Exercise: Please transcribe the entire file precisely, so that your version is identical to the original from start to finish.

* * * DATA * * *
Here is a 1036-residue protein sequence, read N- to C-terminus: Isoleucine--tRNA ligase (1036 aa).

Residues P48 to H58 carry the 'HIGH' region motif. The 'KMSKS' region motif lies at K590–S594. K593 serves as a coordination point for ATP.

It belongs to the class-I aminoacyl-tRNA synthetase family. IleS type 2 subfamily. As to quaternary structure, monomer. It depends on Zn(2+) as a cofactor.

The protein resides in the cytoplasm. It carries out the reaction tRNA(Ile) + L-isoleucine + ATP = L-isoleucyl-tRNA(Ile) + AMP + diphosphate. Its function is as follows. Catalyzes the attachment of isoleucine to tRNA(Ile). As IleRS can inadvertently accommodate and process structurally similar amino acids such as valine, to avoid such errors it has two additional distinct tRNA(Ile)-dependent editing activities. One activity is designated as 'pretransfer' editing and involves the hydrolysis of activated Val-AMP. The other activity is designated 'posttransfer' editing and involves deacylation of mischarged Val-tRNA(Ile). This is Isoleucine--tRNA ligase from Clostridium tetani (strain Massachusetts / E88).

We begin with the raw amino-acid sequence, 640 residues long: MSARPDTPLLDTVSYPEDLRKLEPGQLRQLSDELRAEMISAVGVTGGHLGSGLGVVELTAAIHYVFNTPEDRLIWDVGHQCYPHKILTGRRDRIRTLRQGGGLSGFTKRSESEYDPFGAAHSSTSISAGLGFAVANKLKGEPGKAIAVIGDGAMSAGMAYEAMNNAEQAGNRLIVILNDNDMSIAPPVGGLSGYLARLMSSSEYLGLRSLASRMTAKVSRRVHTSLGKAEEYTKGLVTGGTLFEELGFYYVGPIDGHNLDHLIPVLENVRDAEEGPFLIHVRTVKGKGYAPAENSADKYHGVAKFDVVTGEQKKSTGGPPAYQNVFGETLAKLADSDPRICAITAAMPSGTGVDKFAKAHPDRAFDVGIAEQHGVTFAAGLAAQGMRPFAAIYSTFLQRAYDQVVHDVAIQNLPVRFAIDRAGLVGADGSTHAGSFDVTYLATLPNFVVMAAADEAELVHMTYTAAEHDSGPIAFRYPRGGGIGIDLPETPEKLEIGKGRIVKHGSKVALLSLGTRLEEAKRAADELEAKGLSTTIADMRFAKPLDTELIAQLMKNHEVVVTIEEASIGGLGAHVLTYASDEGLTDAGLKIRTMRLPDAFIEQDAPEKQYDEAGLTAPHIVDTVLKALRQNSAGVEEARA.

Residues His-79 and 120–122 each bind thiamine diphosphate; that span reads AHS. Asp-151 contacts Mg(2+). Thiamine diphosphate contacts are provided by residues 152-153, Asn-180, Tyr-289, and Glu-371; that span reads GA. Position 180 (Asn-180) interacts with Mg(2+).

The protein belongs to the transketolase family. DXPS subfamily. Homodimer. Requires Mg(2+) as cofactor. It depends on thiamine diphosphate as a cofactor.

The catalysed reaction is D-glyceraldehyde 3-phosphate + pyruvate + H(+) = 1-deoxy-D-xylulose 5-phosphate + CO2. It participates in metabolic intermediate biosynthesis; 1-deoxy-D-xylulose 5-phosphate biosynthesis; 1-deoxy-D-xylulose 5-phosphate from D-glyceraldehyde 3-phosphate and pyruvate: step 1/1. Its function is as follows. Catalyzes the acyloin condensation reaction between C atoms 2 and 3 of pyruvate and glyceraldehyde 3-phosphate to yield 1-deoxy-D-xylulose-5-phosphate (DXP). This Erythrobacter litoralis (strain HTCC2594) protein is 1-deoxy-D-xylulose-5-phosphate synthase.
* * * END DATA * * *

Here is a 1036-residue protein sequence, read N- to C-terminus: Isoleucine--tRNA ligase (1036 aa).

Residues P48 to H58 carry the 'HIGH' region motif. The 'KMSKS' region motif lies at K590–S594. K593 serves as a coordination point for ATP.

It belongs to the class-I aminoacyl-tRNA synthetase family. IleS type 2 subfamily. As to quaternary structure, monomer. It depends on Zn(2+) as a cofactor.

The protein resides in the cytoplasm. It carries out the reaction tRNA(Ile) + L-isoleucine + ATP = L-isoleucyl-tRNA(Ile) + AMP + diphosphate. Its function is as follows. Catalyzes the attachment of isoleucine to tRNA(Ile). As IleRS can inadvertently accommodate and process structurally similar amino acids such as valine, to avoid such errors it has two additional distinct tRNA(Ile)-dependent editing activities. One activity is designated as 'pretransfer' editing and involves the hydrolysis of activated Val-AMP. The other activity is designated 'posttransfer' editing and involves deacylation of mischarged Val-tRNA(Ile). This is Isoleucine--tRNA ligase from Clostridium tetani (strain Massachusetts / E88).

We begin with the raw amino-acid sequence, 640 residues long: MSARPDTPLLDTVSYPEDLRKLEPGQLRQLSDELRAEMISAVGVTGGHLGSGLGVVELTAAIHYVFNTPEDRLIWDVGHQCYPHKILTGRRDRIRTLRQGGGLSGFTKRSESEYDPFGAAHSSTSISAGLGFAVANKLKGEPGKAIAVIGDGAMSAGMAYEAMNNAEQAGNRLIVILNDNDMSIAPPVGGLSGYLARLMSSSEYLGLRSLASRMTAKVSRRVHTSLGKAEEYTKGLVTGGTLFEELGFYYVGPIDGHNLDHLIPVLENVRDAEEGPFLIHVRTVKGKGYAPAENSADKYHGVAKFDVVTGEQKKSTGGPPAYQNVFGETLAKLADSDPRICAITAAMPSGTGVDKFAKAHPDRAFDVGIAEQHGVTFAAGLAAQGMRPFAAIYSTFLQRAYDQVVHDVAIQNLPVRFAIDRAGLVGADGSTHAGSFDVTYLATLPNFVVMAAADEAELVHMTYTAAEHDSGPIAFRYPRGGGIGIDLPETPEKLEIGKGRIVKHGSKVALLSLGTRLEEAKRAADELEAKGLSTTIADMRFAKPLDTELIAQLMKNHEVVVTIEEASIGGLGAHVLTYASDEGLTDAGLKIRTMRLPDAFIEQDAPEKQYDEAGLTAPHIVDTVLKALRQNSAGVEEARA.

Residues His-79 and 120–122 each bind thiamine diphosphate; that span reads AHS. Asp-151 contacts Mg(2+). Thiamine diphosphate contacts are provided by residues 152-153, Asn-180, Tyr-289, and Glu-371; that span reads GA. Position 180 (Asn-180) interacts with Mg(2+).

The protein belongs to the transketolase family. DXPS subfamily. Homodimer. Requires Mg(2+) as cofactor. It depends on thiamine diphosphate as a cofactor.

The catalysed reaction is D-glyceraldehyde 3-phosphate + pyruvate + H(+) = 1-deoxy-D-xylulose 5-phosphate + CO2. It participates in metabolic intermediate biosynthesis; 1-deoxy-D-xylulose 5-phosphate biosynthesis; 1-deoxy-D-xylulose 5-phosphate from D-glyceraldehyde 3-phosphate and pyruvate: step 1/1. Its function is as follows. Catalyzes the acyloin condensation reaction between C atoms 2 and 3 of pyruvate and glyceraldehyde 3-phosphate to yield 1-deoxy-D-xylulose-5-phosphate (DXP). This Erythrobacter litoralis (strain HTCC2594) protein is 1-deoxy-D-xylulose-5-phosphate synthase.